Duration of untreated psychosis and pathways to care in Suriname: a qualitative study among patients, relatives and general practitioners

Atousa van Beek, Janine de Zeeuw*, Menno de Leeuw, Mia Poplawska, Lise Kerkvliet, Rudi Dwarkasing, Randhir Nanda, Wim Veling

*Corresponding author for this work

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Abstract

Purpose Psychosis is a severe mental health problem and is responsible for poor health outcomes, premature mortality and morbidity, especially in low- and middle-income countries. The duration of untreated psychosis (DUP), that is the time period between onset of symptoms until initiation of appropriate treatment by a healthcare professional, is one of the main determinants for successful treatment in western settings. This study aims to explore the factors related to the DUP among Surinamese patients using the perspectives from patients, their families and first-line healthcare professionals in Suriname. Methods Semi-structured interviews were conducted with patients having a history of psychosis, family members and general practitioners between February 2019 and April 2019 in Suriname. Interviews were tape-recorded and transcribed verbatim. Data were analysed using a thematic analysis for which an inductive and deductive approach was applied. Results In total, 28 patients, 13 family members and 8 general practitioners were interviewed. Five patients were excluded from the study. A median DUP of 4 months was found (IQR 1-36). Identified themes related to DUP included presentation of symptoms and illness awareness, help-seeking behaviour and alternative medicine, social support and stigma, financial and practical factors. Conclusion Multiple factors were related to DUP, of which poor illness awareness, traditional medicine, stigma and social support were predominant. Poor illness awareness and use of alternative medicine were related to a longer DUP. Stigma was often an obstacle for patients and their families. Social and family support was important in helping patients to get medical help sooner. Other explored factors including financial and practical factors did not contribute to DUP.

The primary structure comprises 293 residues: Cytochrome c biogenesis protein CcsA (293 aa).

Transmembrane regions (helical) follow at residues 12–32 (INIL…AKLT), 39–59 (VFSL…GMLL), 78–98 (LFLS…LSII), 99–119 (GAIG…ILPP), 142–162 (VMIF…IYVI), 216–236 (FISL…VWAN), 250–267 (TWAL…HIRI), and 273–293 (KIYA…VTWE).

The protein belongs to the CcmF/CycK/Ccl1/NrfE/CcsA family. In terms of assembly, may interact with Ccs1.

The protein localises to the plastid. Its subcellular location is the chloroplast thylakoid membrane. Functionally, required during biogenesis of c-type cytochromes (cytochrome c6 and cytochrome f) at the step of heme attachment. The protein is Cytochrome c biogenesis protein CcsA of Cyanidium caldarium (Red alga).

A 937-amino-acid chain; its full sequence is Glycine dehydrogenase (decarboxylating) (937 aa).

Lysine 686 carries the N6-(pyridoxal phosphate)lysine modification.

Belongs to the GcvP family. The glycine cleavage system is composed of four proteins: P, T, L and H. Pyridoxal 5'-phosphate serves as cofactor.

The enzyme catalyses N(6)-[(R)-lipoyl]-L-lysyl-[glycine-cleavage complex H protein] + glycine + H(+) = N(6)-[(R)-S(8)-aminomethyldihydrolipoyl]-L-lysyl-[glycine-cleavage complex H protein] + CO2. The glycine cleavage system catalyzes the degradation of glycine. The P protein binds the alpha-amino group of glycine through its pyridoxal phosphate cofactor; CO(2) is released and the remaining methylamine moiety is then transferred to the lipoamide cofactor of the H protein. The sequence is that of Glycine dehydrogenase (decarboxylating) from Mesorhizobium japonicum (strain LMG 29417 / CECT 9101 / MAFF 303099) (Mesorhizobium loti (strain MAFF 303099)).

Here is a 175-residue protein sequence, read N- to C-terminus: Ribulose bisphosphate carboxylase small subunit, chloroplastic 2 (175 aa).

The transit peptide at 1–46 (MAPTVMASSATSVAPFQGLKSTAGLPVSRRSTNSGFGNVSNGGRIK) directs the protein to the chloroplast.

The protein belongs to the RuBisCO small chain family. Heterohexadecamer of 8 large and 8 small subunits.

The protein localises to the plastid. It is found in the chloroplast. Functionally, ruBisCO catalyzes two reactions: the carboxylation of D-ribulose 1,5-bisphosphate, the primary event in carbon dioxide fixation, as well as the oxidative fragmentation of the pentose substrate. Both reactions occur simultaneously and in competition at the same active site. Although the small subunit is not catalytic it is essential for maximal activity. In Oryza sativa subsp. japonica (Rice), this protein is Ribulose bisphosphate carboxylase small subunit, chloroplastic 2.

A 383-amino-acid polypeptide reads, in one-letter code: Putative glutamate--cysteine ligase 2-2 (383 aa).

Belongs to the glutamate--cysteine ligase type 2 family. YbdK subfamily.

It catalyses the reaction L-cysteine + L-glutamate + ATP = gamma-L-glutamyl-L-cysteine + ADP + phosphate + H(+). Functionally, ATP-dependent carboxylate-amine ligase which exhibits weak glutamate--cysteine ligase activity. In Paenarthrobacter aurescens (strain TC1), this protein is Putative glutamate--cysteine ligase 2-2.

Original languageEnglish
Article number050731
Number of pages9
JournalBMJ Open
Volume12
Issue number2
DOIs
Publication statusPublished - 2-Feb-2022

Keywords

  • mental health
  • public health
  • psychiatry
  • schizophrenia & psychotic disorders
  • qualitative research
  • 1ST-EPISODE PSYCHOSIS
  • HEALTH-CARE
  • SCHIZOPHRENIA
  • HEALERS
  • DISORDERS
  • OUTCOMES
  • ILLNESS
  • SEEKING
  • PEOPLE

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